Swancom Pty Ltd v The Jazz Corner Hotel Pty Ltd  FCA 396 (26 March 2020)
This involved rulings on the admissibility of certain evidence in a dispute where Swancom is alleging the respondents infringed its registrations for various trademarks containing or consisting of the word CORNER covering live music performances in class 41. The allegedly infringing conduct concerned the respondents’ use of The Jazz Corner Hotel and various other names containing or consisting of JAZZ CORNER at businesses providing jazz music.
The respondents objected to certain evidence in an affidavit filed on behalf of Swancom which contained screenshots from the Tripadvisor website with reviews of the respondents’ The Jazz Corner Hotel and responses from an employee. His Honour allowed the evidence with the responses by the respondents’ employee. That evidence is relevant and is not hearsay because it is not adduced to prove the facts asserted, but to prove that the respondents use the relevant “Jazz” names in a particular manner or context in the course of their business. However, O’Bryan J did not allow the evidence with the customer reviews. Despite Swancom’s contention that the reviews are evidence of how consumers perceive the services offered under the marks in issue and the relationship between the respondents, his Honour considered the relevance of this evidence depends upon acceptance of an implied assertion that the review appearing on the website is an authentic review by a customer of the respondents’ The Jazz Corner Hotel. To that extent, the document is relied on to prove that asserted fact, which renders it hearsay.
The respondents also objected to evidence being online articles concerning the opening of their The Jazz Corner Hotel which included statements from a representative of the respondents. Swancom contended this is not relied on for the truth of its contents, rather it is evidence of the way in which the respondents present themselves in the market as a single, integrated business by reference to the marks in issue. However, O’Bryan J considered this inadmissible hearsay. The applicant was seeking to prove that the representative, and the respondents more generally, use the marks in issue in a particular way. Like the Tripadvisor customer reviews, that requires acceptance of an implied assertion that the article is an accurate record of the representative’s statements. Swancom did not call the writer of the articles to give evidence and did not put the contents of the articles to the respondents’ representative in cross-examination, despite the fact that he was called to give evidence.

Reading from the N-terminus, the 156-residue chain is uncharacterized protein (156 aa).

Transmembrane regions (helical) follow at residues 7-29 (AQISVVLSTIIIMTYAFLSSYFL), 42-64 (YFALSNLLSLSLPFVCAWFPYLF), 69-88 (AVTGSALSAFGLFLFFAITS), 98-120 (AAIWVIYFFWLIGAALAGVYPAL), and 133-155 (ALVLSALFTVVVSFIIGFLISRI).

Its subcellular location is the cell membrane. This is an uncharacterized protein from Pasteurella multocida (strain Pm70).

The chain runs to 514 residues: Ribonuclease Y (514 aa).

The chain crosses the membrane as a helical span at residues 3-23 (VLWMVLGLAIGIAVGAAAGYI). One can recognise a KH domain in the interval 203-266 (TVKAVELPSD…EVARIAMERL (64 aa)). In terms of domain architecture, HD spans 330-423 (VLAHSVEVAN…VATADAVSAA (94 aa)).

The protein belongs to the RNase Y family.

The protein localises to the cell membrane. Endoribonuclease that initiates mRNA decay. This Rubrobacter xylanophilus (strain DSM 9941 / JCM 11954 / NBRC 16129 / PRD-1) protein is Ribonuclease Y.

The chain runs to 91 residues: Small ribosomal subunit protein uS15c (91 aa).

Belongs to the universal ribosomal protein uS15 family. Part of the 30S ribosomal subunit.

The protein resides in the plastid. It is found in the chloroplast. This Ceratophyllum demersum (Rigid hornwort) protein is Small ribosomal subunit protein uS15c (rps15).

An affidavit filed on behalf of the respondents containing screenshots of webpages from various hotel businesses trading under names containing the word “corner”, and results from online searches of the St Kilda Historical Society and the Victorian Heritage Database showing historical records of hotels positioned on the corner of intersections called “Corner Hotel”. The respondents were seeking to show (1) that there have been a number of hotels or pubs in Australia that have traded under a name that included the word “corner”, and (2) that a number of those hotels or pubs have offered live music performances at the premises. Since these search results were adduced to prove the facts asserted in them and were not business records, they were inadmissible hearsay under s59 of the Evidence Act 1995 (Cth). However, O’Bryan J waived the hearsay rule by applying discretion under s190 of the Evidence Act because the evidence was relatively uncontroversial and the facts sought to be proved were relatively confined, not genuinely in dispute and were not determinative of the issues in dispute. A strict application of the hearsay rule would involve unnecessary expense or delay.